Check This Out
Why Do You Study That?
DIBS faculty member Ahmad Hariri creates colorful brain "road maps" to chart the biological routes leading to individual differences in behavior and risk for psychiatric and neurological disorders.
Seed grants from DIBS helps facilitate innovative and interdisciplinary collaborations, such as the autism screening app developed by Geri Dawson (Director of the Duke Autism & Brain Development Center) and engineering professor Guillermo Sapiro.
State-of-the-art photoacoustic microscopy (imaging using the heat given off by lasers) shows the blood flow in a mouse brain before, during, and after cardiac arrest, showing the drastic change in the brain’s blood flow when the heart stops and resurrects. Junjie Yao uses photoacoustic microscopy in his biomedical engineering research at Duke University. This model could be a step toward visualizing human blood flow in new ways.
Partners in research and life, DIBS faculty members Avshalom Caspi and Terrie Moffitt have invented their own 'pace of aging' measure based on their long-term study following 1,000 people from Dunedin, New Zealand since 1972. Based on their unparalleled collection of health data on these people, Moffitt and Caspi created a new tool using gene markers to clinically measure the pace of biological aging. Their pace of aging test has been licensed to the company TruDiagnostics.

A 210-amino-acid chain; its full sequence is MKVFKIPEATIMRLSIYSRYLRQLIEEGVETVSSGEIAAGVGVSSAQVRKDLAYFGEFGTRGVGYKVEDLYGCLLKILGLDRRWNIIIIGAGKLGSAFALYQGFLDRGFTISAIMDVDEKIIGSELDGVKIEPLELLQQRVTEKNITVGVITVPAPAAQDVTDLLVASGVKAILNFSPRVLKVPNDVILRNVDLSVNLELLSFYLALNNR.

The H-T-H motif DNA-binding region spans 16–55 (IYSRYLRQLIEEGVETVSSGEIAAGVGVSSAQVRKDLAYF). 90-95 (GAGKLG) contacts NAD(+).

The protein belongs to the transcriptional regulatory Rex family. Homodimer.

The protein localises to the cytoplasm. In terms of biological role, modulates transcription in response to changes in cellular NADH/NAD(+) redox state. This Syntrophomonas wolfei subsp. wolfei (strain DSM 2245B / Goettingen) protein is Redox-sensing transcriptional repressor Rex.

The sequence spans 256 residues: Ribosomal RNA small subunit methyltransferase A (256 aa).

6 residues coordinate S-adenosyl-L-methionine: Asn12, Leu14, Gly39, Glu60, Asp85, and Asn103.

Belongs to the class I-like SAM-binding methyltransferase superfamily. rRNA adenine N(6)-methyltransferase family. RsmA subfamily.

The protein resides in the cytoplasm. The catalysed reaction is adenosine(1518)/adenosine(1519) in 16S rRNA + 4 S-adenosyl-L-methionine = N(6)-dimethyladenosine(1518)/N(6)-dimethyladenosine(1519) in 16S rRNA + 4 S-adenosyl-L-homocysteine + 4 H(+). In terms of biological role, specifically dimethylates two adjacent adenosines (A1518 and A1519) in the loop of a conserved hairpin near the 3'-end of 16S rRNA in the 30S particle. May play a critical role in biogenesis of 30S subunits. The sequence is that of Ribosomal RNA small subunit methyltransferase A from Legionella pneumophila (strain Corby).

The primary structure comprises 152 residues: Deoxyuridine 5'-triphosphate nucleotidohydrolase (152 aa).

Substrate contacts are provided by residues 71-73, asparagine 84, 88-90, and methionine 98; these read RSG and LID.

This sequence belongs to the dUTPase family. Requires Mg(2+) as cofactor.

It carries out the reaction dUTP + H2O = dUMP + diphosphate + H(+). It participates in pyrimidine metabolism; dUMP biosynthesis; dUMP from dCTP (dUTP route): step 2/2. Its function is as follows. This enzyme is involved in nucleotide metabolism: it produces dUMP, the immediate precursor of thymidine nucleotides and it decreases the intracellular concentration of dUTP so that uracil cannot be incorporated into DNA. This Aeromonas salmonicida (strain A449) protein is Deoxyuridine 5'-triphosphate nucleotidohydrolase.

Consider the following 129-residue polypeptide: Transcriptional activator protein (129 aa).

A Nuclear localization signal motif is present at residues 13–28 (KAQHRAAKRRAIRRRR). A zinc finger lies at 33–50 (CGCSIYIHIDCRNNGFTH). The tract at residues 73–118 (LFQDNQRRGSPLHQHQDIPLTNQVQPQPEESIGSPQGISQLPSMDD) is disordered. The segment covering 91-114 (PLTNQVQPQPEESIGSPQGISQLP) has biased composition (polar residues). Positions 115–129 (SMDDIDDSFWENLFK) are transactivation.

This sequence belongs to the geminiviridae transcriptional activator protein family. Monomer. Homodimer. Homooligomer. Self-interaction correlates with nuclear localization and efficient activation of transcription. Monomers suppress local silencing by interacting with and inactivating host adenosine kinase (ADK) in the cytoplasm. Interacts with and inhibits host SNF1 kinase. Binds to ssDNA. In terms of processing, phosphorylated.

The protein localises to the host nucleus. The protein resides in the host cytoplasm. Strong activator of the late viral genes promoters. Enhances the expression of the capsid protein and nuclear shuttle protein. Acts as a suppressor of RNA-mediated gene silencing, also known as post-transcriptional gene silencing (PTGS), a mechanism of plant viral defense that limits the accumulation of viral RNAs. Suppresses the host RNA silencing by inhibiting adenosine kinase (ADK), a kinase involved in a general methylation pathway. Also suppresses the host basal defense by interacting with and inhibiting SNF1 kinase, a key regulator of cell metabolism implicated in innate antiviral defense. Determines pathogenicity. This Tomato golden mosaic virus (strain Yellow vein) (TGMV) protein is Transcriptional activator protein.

A group of neuroscientists and machine learning experts, including Timothy Dunn, assistant professor in neurosurgery at Duke University, are developing new ways to analyze animal movement and behavior to gain insights into the inner workings of the nervous system.
Tatiana Segura has discovered a way to modify biomaterials—such as polymers that are found naturally in living organisms—to create a novel gel that regrows tissue in damaged areas of the body and promotes wound healing. Her lab’s efforts are leading to transformative outcomes for those who have experienced stroke, brain damage, bone malformation, and more.
DIBS faculty member Pelin Volkan PhD is abuzz about frolicking fruit flies. Learn more more about why Dr. Volkan studies developing fly brains that give way to fancy footwork.
Duke researchers Vanessa Woods and DIBS faculty member Brian Hare, Ph.D. have what most would consider a dream job: they study puppies. They run the Duke Canine Cognition lab & Duke Puppy Kindergarten to learn more about the behavior of dogs, especially how they behave in relation to humans.
Research scientists Marina Blanco, Ph.D. and Lydia Greene, Ph.D. study lemurs at the Duke Lemur Center, which is home to the largest population of lemurs outside of Madagascar. In addition to conversation efforts, work from the Lemur Center also helps scientists understand primate brain evolution, such as brain imaging to study monogamy.